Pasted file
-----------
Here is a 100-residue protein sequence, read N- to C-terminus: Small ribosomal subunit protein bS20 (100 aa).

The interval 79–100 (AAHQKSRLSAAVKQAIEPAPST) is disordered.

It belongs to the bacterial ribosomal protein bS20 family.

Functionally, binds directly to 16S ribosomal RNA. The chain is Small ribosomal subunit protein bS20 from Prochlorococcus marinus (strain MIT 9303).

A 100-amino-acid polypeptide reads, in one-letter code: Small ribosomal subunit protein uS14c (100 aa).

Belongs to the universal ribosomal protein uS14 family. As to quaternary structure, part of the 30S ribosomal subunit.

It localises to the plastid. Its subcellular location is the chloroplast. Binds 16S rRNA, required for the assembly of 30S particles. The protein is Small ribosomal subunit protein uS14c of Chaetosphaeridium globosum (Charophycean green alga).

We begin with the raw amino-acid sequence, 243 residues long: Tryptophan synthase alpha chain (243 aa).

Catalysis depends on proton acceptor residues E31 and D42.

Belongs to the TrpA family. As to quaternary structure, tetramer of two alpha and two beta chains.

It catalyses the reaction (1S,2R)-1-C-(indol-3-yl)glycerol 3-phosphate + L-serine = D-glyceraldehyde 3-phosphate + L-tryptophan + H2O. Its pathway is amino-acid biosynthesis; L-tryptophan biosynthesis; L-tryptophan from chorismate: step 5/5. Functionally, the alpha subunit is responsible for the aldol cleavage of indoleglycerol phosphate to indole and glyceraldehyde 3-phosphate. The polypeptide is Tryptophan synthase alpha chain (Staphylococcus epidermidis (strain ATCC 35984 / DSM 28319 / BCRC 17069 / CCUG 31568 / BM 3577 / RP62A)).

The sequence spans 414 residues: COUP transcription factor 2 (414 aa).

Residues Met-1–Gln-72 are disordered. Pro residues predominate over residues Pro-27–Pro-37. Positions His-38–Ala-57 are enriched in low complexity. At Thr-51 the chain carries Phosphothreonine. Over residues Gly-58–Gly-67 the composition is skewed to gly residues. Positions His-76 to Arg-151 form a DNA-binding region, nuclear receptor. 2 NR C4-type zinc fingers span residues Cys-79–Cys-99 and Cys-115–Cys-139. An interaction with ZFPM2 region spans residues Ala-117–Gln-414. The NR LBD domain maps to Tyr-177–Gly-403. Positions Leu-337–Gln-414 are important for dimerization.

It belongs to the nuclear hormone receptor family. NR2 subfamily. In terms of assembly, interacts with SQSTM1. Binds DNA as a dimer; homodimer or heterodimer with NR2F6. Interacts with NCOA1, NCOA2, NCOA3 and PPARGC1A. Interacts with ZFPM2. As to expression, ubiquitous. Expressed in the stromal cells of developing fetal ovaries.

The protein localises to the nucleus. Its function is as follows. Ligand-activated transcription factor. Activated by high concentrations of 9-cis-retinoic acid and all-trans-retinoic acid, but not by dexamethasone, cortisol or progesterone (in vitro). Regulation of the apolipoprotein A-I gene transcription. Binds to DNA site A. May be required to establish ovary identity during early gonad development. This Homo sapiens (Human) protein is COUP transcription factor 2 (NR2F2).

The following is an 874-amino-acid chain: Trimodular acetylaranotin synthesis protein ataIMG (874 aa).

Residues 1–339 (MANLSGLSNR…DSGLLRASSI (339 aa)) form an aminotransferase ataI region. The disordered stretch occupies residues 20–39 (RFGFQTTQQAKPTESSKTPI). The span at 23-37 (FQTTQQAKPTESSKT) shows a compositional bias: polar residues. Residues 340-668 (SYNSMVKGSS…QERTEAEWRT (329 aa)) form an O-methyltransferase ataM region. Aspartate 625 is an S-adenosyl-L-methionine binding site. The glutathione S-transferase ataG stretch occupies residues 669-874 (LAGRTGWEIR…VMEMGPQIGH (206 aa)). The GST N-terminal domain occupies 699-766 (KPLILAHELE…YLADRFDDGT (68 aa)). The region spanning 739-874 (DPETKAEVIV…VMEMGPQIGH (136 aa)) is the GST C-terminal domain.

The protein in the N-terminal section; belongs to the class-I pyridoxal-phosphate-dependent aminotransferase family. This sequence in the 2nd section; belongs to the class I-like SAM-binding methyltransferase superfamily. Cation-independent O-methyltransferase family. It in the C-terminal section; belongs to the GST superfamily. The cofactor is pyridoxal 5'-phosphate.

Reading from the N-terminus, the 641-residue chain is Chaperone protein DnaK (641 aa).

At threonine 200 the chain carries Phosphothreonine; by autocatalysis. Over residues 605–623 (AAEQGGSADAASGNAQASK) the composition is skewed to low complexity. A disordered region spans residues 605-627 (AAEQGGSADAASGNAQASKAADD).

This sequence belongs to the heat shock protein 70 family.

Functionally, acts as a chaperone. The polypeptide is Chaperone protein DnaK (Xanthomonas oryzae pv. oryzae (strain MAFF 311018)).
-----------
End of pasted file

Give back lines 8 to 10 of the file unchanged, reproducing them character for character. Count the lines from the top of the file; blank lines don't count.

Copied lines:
We begin with the raw amino-acid sequence, 243 residues long: Tryptophan synthase alpha chain (243 aa).

Catalysis depends on proton acceptor residues E31 and D42.

Belongs to the TrpA family. As to quaternary structure, tetramer of two alpha and two beta chains.